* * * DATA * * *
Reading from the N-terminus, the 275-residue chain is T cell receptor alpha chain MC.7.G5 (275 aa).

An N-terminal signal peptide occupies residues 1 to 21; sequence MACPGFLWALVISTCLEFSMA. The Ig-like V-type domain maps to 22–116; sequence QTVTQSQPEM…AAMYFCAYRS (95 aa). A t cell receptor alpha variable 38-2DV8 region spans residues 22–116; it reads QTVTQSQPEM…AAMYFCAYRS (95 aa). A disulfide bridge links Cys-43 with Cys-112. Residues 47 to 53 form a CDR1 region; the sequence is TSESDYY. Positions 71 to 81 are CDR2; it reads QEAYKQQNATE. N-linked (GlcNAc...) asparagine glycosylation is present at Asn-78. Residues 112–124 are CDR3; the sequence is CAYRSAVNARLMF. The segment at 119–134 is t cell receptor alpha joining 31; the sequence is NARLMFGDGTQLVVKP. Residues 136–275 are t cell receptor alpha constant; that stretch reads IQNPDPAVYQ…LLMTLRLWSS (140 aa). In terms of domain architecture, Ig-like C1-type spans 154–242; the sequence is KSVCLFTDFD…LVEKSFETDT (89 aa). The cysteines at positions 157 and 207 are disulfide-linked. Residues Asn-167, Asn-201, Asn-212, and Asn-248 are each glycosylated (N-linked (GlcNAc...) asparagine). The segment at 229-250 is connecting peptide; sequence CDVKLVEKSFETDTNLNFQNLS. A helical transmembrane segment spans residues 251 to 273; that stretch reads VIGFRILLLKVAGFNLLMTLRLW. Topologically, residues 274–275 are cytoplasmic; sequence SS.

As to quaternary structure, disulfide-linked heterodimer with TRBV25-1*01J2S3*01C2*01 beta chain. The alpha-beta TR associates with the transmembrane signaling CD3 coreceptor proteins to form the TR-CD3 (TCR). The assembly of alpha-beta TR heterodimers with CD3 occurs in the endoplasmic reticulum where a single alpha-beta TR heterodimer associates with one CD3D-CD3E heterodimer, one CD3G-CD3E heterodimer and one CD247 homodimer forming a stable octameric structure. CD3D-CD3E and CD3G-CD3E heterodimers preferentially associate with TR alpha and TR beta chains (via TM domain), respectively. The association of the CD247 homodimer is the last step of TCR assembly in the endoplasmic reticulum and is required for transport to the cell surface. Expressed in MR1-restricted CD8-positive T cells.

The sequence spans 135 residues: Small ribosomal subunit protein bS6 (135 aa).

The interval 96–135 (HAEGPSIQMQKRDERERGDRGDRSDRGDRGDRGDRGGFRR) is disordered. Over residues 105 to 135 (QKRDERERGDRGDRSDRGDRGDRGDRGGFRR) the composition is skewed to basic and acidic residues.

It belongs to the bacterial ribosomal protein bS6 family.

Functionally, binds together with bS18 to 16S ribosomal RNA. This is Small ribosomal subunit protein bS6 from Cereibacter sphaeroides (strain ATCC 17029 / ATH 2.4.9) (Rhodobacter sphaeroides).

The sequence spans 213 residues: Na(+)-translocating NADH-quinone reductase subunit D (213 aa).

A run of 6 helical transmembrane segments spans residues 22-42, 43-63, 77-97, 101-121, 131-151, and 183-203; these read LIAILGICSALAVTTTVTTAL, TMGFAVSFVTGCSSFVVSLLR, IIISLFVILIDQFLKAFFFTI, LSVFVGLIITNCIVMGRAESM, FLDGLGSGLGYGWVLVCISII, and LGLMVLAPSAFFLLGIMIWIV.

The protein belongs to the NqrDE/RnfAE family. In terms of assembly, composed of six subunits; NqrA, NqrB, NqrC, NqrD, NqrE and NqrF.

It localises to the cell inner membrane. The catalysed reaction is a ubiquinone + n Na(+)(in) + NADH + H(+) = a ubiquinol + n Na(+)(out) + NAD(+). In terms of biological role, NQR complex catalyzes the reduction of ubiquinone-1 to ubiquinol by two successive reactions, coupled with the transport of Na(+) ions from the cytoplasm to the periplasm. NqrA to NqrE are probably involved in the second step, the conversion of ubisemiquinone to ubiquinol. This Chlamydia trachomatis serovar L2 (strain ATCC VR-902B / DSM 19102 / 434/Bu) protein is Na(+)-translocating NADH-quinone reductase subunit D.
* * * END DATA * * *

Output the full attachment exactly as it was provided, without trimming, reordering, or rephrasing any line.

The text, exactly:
Reading from the N-terminus, the 275-residue chain is T cell receptor alpha chain MC.7.G5 (275 aa).

An N-terminal signal peptide occupies residues 1 to 21; sequence MACPGFLWALVISTCLEFSMA. The Ig-like V-type domain maps to 22–116; sequence QTVTQSQPEM…AAMYFCAYRS (95 aa). A t cell receptor alpha variable 38-2DV8 region spans residues 22–116; it reads QTVTQSQPEM…AAMYFCAYRS (95 aa). A disulfide bridge links Cys-43 with Cys-112. Residues 47 to 53 form a CDR1 region; the sequence is TSESDYY. Positions 71 to 81 are CDR2; it reads QEAYKQQNATE. N-linked (GlcNAc...) asparagine glycosylation is present at Asn-78. Residues 112–124 are CDR3; the sequence is CAYRSAVNARLMF. The segment at 119–134 is t cell receptor alpha joining 31; the sequence is NARLMFGDGTQLVVKP. Residues 136–275 are t cell receptor alpha constant; that stretch reads IQNPDPAVYQ…LLMTLRLWSS (140 aa). In terms of domain architecture, Ig-like C1-type spans 154–242; the sequence is KSVCLFTDFD…LVEKSFETDT (89 aa). The cysteines at positions 157 and 207 are disulfide-linked. Residues Asn-167, Asn-201, Asn-212, and Asn-248 are each glycosylated (N-linked (GlcNAc...) asparagine). The segment at 229-250 is connecting peptide; sequence CDVKLVEKSFETDTNLNFQNLS. A helical transmembrane segment spans residues 251 to 273; that stretch reads VIGFRILLLKVAGFNLLMTLRLW. Topologically, residues 274–275 are cytoplasmic; sequence SS.

As to quaternary structure, disulfide-linked heterodimer with TRBV25-1*01J2S3*01C2*01 beta chain. The alpha-beta TR associates with the transmembrane signaling CD3 coreceptor proteins to form the TR-CD3 (TCR). The assembly of alpha-beta TR heterodimers with CD3 occurs in the endoplasmic reticulum where a single alpha-beta TR heterodimer associates with one CD3D-CD3E heterodimer, one CD3G-CD3E heterodimer and one CD247 homodimer forming a stable octameric structure. CD3D-CD3E and CD3G-CD3E heterodimers preferentially associate with TR alpha and TR beta chains (via TM domain), respectively. The association of the CD247 homodimer is the last step of TCR assembly in the endoplasmic reticulum and is required for transport to the cell surface. Expressed in MR1-restricted CD8-positive T cells.

The sequence spans 135 residues: Small ribosomal subunit protein bS6 (135 aa).

The interval 96–135 (HAEGPSIQMQKRDERERGDRGDRSDRGDRGDRGDRGGFRR) is disordered. Over residues 105 to 135 (QKRDERERGDRGDRSDRGDRGDRGDRGGFRR) the composition is skewed to basic and acidic residues.

It belongs to the bacterial ribosomal protein bS6 family.

Functionally, binds together with bS18 to 16S ribosomal RNA. This is Small ribosomal subunit protein bS6 from Cereibacter sphaeroides (strain ATCC 17029 / ATH 2.4.9) (Rhodobacter sphaeroides).

The sequence spans 213 residues: Na(+)-translocating NADH-quinone reductase subunit D (213 aa).

A run of 6 helical transmembrane segments spans residues 22-42, 43-63, 77-97, 101-121, 131-151, and 183-203; these read LIAILGICSALAVTTTVTTAL, TMGFAVSFVTGCSSFVVSLLR, IIISLFVILIDQFLKAFFFTI, LSVFVGLIITNCIVMGRAESM, FLDGLGSGLGYGWVLVCISII, and LGLMVLAPSAFFLLGIMIWIV.

The protein belongs to the NqrDE/RnfAE family. In terms of assembly, composed of six subunits; NqrA, NqrB, NqrC, NqrD, NqrE and NqrF.

It localises to the cell inner membrane. The catalysed reaction is a ubiquinone + n Na(+)(in) + NADH + H(+) = a ubiquinol + n Na(+)(out) + NAD(+). In terms of biological role, NQR complex catalyzes the reduction of ubiquinone-1 to ubiquinol by two successive reactions, coupled with the transport of Na(+) ions from the cytoplasm to the periplasm. NqrA to NqrE are probably involved in the second step, the conversion of ubisemiquinone to ubiquinol. This Chlamydia trachomatis serovar L2 (strain ATCC VR-902B / DSM 19102 / 434/Bu) protein is Na(+)-translocating NADH-quinone reductase subunit D.